The benefits of olives are numerous; far more than add-ons to dry martini
Happiness is.....finding two olives in your martini when you're hungry - Johnny Carson
Our society is composed of two classes; the upper class eat their olives with martini, the lower class eat their olives with onion in a pita bread – Israeli popular joke
The olive tree (Olea Europaea) blooms during the months March/April (in the northern hemisphere). The pollens are small and hide between the tree green-silver leaves. Small olives start to show up as early as May, and they grow steadily until they get to full size in October. Harvest starts in October and usually ends in December. During early harvest, olives that are not fully ripe are picked (for most varietals their color is green). The fully ripe olives are picked later in the season (for most varietals their color is black). It is not uncommon to find in the Autumn season olives' spectrum of colors ranging from green through dark to black. About 85% of the harvest yield is used to extract olive oil, while the rest is used to cure olives and made them edible. Because of the intrinsic bitterness of olives, the fruit is not edible in its raw form. There are hundreds of types of cured olives on market shelves, depending on the ripeness of the fruit, its varietal, and the curing methods. The most popular curing methods in the US are in brine, in lye and in water. Black olives can also be cured in salt (dry cure). Salty olives match well with bier; pairing with martini was already mentioned. The history of martini is somewhat obscure but many believe it has to do with Martinez, California in the 1860s, where the cocktail was first prepared in exchange for a gold nugget. There is no controversy though that martini is a mixture of gin and vermouth, garnished with an olive (some bartenders add vodka).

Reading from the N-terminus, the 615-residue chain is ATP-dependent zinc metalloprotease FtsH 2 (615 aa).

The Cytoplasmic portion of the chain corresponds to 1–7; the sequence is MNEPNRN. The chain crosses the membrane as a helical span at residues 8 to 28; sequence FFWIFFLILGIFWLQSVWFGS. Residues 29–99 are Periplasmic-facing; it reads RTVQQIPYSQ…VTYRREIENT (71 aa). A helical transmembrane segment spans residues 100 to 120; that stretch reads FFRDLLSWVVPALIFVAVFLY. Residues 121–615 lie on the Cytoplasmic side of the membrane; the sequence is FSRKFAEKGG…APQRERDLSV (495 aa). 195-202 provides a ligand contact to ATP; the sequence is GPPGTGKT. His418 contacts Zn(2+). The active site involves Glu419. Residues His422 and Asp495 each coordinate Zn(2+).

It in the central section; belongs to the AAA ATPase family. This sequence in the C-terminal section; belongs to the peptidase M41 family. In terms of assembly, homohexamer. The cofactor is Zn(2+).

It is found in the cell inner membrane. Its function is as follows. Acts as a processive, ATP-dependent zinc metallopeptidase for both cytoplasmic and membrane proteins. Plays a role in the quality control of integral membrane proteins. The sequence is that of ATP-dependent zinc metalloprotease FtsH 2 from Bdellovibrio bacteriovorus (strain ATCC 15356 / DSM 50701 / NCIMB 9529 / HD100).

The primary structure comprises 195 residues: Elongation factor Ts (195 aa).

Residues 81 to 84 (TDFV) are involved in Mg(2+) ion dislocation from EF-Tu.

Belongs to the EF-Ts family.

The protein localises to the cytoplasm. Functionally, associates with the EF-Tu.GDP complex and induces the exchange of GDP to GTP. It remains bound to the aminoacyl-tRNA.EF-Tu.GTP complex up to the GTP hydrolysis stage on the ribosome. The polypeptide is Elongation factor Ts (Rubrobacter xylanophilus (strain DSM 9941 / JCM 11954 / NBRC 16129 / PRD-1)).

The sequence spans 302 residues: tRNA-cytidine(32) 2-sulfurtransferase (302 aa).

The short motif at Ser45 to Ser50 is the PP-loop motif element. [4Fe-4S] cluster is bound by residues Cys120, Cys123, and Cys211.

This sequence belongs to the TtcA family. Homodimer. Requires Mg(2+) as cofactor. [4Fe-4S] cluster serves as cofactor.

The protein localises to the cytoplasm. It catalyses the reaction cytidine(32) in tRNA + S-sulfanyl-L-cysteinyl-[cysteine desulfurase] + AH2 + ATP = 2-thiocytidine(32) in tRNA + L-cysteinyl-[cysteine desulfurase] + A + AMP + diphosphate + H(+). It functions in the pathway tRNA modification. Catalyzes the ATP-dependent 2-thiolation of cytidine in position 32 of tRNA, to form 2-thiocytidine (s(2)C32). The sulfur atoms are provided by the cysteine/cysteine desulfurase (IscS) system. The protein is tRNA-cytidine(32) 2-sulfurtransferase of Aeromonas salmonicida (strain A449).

To cure olives you need to have olives, either from your orchard or bought out from olive farmers. You need to have a recipe, or to buy a book on olive curing. Practically, there are tons of methods to cure olives. You need to have patience and a spirit of adventure to try and err, try and improve.
Olives are tasty, an excellent supplement to green salad, Greek salad (black olives) and to pasta. As I already mentioned, salty olives are great with bier.
Olive have great value in maintain good health and they have therapeutic value. Cured olives share many of the olive oil health benefits. Naturally, the consumer has more control on the authenticity of olives than he or she has on the authenticity of olive oil.
Not everyone can take the recommended daily ration of two tablespoons of olive oil, however most people can take in 5 to 10 cured olives every day easily.